After promising combinations have been identified with the potential for shortening therapy to three months or less, the most potentially efficacious combinations would be confirmed in a secondary animal infection model. The best new regimens will then be moved into preclinical development, followed – if merited – by clinical trials in humans. In the meantime, any necessary Phase I trials will be conducted for the individual drugs, as well as combination pharmacokinetic interaction and safety studies in healthy volunteers.

To advance this new paradigm of drug combination development, the TB Alliance has initiated discussions with regulatory agencies including, but not limited to, the U.S. Food and Drug Administration, the European Medicines Agency and the South African Medicines Control Council. The TB Alliance’s “Open Forums on Key Regulatory Issues in TB Drug Development" will also continue in support of these discussions, and other issues related to accelerating TB drug development and approval.

Stage is set for two clinical milestones

The TB Alliance and its partners are preparing to advance two promising clinical candidates into the next phase of research in TB patients.

PA-824, from the initial compound class brought into the TB Alliance’s portfolio, is poised to enter Phase II trials as early as next month. Moxifloxacin, already approved for other indications, including the treatment of acute respiratory infections, is on track to enter Phase III trials this fall to evaluate its efficacy as a replacement for either of two drugs in the current four-drug TB regimen.

PA-824 is a nitroimidazole, a novel class of anti-bacterial agents for the treatment of TB. As a potential TB drug, it has many attractive characteristics — most notably its novel mechanism of action, its activity in vitro against all tested drug-resistant clinical isolates, and its activity as both a potent bactericidal and sterilizing agent in mice. With the completion of several Phase I trials in healthy volunteers, PA-824 will enter a Phase II Early Bactericidal Activity study in TB patients in South Africa.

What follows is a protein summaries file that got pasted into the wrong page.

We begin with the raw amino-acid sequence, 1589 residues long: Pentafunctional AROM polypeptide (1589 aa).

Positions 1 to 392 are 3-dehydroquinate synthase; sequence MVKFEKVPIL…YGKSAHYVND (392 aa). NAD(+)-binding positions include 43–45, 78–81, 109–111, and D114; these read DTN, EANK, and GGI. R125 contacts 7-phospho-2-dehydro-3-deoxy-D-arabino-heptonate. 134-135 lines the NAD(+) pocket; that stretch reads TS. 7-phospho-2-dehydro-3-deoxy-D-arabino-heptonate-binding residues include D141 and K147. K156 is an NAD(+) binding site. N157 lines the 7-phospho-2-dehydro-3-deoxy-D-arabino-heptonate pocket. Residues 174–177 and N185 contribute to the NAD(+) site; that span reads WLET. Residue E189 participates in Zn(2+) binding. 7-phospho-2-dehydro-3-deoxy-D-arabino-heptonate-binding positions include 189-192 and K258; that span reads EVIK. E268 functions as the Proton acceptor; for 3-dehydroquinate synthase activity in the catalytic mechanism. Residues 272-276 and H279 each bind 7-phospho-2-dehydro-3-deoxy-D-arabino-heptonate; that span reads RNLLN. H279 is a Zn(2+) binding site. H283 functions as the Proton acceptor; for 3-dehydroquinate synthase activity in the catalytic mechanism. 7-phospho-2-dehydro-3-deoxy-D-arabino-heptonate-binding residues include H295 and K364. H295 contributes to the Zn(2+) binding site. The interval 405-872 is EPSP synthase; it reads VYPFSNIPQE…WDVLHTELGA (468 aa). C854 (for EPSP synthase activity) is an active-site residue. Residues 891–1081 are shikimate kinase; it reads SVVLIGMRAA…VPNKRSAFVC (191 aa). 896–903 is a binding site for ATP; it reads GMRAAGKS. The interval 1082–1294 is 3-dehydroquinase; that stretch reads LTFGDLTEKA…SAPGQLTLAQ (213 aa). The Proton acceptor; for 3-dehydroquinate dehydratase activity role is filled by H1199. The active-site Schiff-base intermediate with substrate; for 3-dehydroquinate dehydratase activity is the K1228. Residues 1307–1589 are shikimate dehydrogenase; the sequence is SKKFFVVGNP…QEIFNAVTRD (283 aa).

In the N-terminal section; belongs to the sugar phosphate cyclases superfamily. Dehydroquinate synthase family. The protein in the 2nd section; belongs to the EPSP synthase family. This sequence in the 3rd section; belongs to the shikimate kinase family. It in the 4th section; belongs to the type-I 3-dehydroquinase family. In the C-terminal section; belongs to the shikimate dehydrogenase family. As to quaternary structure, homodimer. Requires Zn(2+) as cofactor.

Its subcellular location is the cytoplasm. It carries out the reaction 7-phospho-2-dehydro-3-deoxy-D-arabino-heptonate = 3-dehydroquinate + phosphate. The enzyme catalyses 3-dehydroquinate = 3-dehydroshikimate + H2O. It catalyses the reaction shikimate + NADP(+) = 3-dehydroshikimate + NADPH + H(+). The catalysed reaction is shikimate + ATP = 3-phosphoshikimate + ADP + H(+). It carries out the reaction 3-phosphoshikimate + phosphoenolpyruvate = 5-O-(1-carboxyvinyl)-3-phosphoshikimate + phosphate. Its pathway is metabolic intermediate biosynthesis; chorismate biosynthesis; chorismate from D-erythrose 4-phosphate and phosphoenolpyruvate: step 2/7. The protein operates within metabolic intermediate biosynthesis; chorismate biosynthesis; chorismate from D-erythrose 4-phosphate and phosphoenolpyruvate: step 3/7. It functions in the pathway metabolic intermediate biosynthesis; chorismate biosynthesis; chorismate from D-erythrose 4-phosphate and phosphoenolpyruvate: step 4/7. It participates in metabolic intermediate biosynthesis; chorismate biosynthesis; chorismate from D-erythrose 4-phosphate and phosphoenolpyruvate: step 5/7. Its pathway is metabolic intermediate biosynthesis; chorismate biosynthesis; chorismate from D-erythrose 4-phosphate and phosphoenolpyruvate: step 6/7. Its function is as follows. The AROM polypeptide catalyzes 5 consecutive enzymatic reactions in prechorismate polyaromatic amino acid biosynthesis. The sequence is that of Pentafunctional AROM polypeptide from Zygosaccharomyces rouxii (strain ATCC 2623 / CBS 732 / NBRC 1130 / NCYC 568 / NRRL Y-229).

Moxifloxacin is a fluoroquinolone, a subset of the quinolone class of antibiotics. Developed by Bayer HealthCare AG, moxifloxacin has demonstrated efficacy for the treatment of acute respiratory and some skin infections. It also has an excellent safety record, having been used more than 60 million times, in 104 countries. Moxifloxacin's mechanism of action differs from those of the first-line drugs currently used to treat tuberculosis, and it has demonstrated activity against M. tb. in both in vitro and in vivo studies.

The REMoxTB Phase III clinical trial will be led by investigators at the University College London and the British Medical Research Council as part of a global clinical trial program coordinated by the TB Alliance and Bayer Healthcare AG. Animal studies and early studies in humans suggest that moxifloxacin has the potential to reduce treatment duration to four months or less. The REMoxTB trial will assess whether a four month regimen, with moxifloxacin replacing one of two current drugs, isoniazid or ethambutol, can be considered non-inferior when compared with the standard six month regimen. The first Phase III clinical trial sites are in Kenya, South Africa, Tanzania and Zambia, with additional research sites expected.